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11 Great Geek Wedding Dresses

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More and more couples are opting for fun-themed weddings to express their common interests. Here are a few great geek dresses that are way more memorable than another white gown.

Rivendell Bridal is a company that bases many of their lovely dress designs on famous female characters from classic stories, such as Titania (A Midsummer Night’s Dream) and Guinevere (the King Arthur myths). They used to theme all the dresses and their names after the Lord of the Rings series, but have since stopped this practice (possibly over copyright issues). The dresses can all be customized and many come in a variety of colors. Here is one of their creations, worn by Norwegian bride Elizabeth.

Hello Kitty has actually designed its own line of wedding dresses, but even more impressive is this adorable gown worn by the curator of the Hello Kitty Museum in Germany, complete with a kitty bodice and a skirt adorned with 3D kitties and strawberries. Of course, having Hello Kitty herself at the wedding only makes it that much more geektastic.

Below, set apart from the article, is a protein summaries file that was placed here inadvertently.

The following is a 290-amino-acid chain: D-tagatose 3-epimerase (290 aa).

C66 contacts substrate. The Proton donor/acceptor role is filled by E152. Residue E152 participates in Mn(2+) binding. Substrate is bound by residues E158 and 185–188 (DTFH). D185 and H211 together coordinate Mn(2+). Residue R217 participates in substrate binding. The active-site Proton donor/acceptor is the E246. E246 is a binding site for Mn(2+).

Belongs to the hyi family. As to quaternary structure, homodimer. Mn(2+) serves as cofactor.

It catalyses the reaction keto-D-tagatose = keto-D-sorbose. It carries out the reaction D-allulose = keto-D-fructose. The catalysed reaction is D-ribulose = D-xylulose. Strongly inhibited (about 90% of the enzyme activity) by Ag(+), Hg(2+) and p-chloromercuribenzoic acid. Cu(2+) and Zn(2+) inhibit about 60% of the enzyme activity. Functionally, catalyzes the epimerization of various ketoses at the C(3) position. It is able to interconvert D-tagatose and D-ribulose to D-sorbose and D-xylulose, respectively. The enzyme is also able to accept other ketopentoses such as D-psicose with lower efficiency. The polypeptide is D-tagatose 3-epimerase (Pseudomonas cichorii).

Brenda and Rob love sci-fi, which is why they chose to incorporate Firefly, Star Wars and Doctor Who into their wedding. The couple even managed to get one of their invitations signed by the creator of Firefly, Mr. Joss Whedon. While all of that is pretty cool, it’s Brenda’s beautiful dress inspired by Firefly’s Inara that qualifies the couple for this list.

If this dress looks familiar to any of you gamers out there, that’s probably because it’s closely based on the clothing of Rydia from Final Fantasy IV. Bride Kouhotaru got together with cosplay designer Catherine of God Save the Queen Fashions to create this beautiful dress based on Rydia’s distinctive style. The result was a beautiful and fitting tribute that could actually be used as a wedding dress (unlike anything the character herself ever wore).